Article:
18th September - 18th December, Thessaloniki
After a career as first assistant director to directors such as Jean-Luc Godard, Krzysztof Kieslowski and Bertrand Tavernier, Emmanuel Finkiel directed his own projects such as Voyages (1999), Casting (2001) or Nowhere promised land (2008). Most of the protagonists of each of these films belong to today's Yiddish-speaking Ashkenazim Jewry. Combining irony and tenderness, their stories focus on intensely emotional or painful circumstances, always treated with reserve. They describe larger-than-life characters and tell the history of Eastern-European Jewry. Finkiel's films have been screened all over the world and have won many prizes, including three French Césars.
In the first of the three linked episodes of French writer-director Emmanuel Finkiel’s delicate, poignant Voyages, a bus tour of Poland, by present-day French survivors of the Holocaust, the tour suffers a mishap: en route to Auschwitz from a Jewish cemetery, the bus breaks down. Insofar as they once cheated the fate of the Six Million, the current everyday circumstance resonates with the earlier momentous circumstance, if ironically. Elderly now, closer to the end than to the Holocaust, these individuals -tourists through life, like the rest of us- will never be able to unburden themselves of their guilty survival. Historically debt-ridden, they will go to their graves obligated to the Six Million. Some at least feel this way, for instance, Rivka, whose husband, accompanying her on the bus tour, cannot, however, comprehend her upended emotions.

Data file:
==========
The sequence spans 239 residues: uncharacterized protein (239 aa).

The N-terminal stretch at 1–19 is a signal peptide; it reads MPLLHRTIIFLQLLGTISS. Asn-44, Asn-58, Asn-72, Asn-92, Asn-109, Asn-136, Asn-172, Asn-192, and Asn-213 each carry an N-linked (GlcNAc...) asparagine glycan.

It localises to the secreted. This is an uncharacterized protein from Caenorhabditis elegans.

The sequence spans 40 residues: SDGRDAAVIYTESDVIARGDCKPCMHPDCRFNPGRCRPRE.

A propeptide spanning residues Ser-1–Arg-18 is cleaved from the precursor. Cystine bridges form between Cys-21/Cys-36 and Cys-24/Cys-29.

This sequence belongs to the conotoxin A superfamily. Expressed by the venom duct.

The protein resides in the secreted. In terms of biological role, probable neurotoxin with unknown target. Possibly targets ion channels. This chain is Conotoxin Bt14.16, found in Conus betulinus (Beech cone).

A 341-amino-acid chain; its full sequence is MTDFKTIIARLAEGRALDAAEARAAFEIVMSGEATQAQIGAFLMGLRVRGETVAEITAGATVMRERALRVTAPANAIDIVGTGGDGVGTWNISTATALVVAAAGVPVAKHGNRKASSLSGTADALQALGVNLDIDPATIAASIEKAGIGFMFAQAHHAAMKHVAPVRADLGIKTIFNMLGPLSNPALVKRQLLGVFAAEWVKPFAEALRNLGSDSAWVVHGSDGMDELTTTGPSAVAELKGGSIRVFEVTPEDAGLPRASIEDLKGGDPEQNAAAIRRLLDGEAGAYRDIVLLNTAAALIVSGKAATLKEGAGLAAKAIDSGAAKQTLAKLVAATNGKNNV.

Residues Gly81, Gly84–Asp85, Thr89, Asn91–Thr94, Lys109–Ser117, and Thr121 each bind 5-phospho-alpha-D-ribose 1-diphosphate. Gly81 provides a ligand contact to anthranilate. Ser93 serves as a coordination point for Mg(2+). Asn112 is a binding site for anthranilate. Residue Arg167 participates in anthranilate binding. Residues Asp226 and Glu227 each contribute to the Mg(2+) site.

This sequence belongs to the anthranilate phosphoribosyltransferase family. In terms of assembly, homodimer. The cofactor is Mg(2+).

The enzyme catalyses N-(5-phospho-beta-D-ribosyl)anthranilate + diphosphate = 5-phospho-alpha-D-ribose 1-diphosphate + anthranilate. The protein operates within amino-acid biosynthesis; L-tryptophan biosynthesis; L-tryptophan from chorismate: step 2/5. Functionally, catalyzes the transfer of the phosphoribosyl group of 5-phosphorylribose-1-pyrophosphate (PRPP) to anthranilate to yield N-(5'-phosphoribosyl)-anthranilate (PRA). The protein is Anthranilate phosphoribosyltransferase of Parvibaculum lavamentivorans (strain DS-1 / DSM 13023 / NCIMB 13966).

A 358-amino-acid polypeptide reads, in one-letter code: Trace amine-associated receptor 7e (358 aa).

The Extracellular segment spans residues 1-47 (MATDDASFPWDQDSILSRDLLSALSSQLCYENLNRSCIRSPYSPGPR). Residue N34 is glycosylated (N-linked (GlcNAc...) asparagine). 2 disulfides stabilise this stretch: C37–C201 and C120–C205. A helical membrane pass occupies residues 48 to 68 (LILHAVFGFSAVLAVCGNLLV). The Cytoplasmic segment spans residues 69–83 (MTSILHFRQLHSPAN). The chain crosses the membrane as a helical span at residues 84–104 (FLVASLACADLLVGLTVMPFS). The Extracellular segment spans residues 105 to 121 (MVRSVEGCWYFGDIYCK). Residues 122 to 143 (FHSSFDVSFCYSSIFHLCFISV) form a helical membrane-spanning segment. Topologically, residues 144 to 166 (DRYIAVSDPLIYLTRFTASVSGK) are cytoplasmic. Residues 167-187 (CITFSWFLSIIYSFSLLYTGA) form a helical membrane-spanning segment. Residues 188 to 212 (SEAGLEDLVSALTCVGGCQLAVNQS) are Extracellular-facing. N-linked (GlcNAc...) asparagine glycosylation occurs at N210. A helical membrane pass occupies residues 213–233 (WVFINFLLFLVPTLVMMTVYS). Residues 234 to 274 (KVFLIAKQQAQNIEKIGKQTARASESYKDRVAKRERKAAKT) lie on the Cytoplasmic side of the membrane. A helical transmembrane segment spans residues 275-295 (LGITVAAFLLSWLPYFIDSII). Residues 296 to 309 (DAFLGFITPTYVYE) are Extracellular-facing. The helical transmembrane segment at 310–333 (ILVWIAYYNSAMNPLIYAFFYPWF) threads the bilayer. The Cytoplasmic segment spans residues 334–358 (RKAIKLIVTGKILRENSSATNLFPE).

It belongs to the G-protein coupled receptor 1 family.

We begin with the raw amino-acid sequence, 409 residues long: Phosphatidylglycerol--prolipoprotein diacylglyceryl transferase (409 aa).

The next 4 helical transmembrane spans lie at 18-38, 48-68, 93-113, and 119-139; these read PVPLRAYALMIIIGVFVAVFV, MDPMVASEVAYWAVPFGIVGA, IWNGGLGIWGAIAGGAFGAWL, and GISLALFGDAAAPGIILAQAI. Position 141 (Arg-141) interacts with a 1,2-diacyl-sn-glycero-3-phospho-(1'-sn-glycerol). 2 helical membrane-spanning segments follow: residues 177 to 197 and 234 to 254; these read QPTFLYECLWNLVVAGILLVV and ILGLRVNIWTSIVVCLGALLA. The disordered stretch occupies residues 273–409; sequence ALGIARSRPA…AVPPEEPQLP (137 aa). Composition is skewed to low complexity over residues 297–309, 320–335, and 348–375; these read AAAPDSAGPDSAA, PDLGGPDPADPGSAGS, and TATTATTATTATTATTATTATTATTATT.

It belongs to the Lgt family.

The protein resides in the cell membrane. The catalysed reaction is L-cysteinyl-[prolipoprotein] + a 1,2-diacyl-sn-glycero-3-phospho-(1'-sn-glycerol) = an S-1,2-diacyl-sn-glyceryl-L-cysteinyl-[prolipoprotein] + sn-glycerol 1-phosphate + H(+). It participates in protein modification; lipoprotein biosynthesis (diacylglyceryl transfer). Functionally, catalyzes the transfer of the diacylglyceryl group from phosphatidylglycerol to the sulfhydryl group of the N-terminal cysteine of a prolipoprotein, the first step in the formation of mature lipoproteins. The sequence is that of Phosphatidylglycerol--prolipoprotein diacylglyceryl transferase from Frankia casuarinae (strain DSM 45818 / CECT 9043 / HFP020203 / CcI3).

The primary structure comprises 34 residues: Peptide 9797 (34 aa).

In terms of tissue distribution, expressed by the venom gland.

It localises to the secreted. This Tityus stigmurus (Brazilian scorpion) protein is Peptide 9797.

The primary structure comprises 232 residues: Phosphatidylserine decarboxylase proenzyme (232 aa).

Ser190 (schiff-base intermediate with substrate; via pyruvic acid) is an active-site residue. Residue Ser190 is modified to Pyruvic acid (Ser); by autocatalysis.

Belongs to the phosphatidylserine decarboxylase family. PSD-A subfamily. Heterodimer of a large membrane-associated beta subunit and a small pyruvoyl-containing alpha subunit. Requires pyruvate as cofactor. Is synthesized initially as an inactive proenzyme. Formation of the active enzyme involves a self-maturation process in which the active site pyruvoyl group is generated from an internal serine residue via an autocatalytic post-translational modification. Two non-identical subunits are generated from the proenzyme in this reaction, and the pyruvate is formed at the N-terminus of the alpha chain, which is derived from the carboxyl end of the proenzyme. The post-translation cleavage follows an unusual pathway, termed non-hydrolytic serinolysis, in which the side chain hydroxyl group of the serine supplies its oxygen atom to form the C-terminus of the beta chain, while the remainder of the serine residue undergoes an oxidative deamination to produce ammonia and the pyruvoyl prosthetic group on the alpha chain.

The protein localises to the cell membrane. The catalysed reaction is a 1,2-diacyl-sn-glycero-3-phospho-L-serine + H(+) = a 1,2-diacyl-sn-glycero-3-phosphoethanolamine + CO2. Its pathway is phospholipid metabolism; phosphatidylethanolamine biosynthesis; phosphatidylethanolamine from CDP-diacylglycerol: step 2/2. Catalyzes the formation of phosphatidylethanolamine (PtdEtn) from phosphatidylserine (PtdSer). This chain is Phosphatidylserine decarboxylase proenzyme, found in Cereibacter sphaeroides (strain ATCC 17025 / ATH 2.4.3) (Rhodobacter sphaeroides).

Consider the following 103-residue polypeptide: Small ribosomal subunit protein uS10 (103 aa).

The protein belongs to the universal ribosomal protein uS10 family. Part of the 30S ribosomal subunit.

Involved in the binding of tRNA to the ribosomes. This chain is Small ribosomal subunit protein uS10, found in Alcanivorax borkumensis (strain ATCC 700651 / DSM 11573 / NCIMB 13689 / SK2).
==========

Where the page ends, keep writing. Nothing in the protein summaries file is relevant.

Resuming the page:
Finkiel, who was an assistant director on the Three Colors trilogy (1993-1994), has adopted (in miniature) Krzysztof Kielowski’s procedure: each film or, in Finkiel’s case, each segment, has its own protagonist, its own story to tell, but there are shared characters in the thematically driven whole. None of the stories are ever completed in a conventional sense; each story loses itself, in two cases yielding to the next. Even death, when it someday occurs, will complete nothing; stories-lives-will simply stop. From Warsaw, the film moves to Paris and then to Tel Aviv.
In the second episode, Regine confronts the possibility that her father, long presumed to be among the Six Million, in fact survived; but is he her father? Incapable of being verified, is this re-found connection ultimately an encapsulation of all Holocaust-generated lost familial connections? In the final episode, Russian-born Vera searches Israel for a cousin of hers, bemoaning the loss of Jewish identity: “There seems to be no more Jews in Israel, only Israelis”. Hardly anyone even speaks Yiddish anymore.
Voyages, a Polish, French and Belgian co-production won the International Critics Award in Vienna.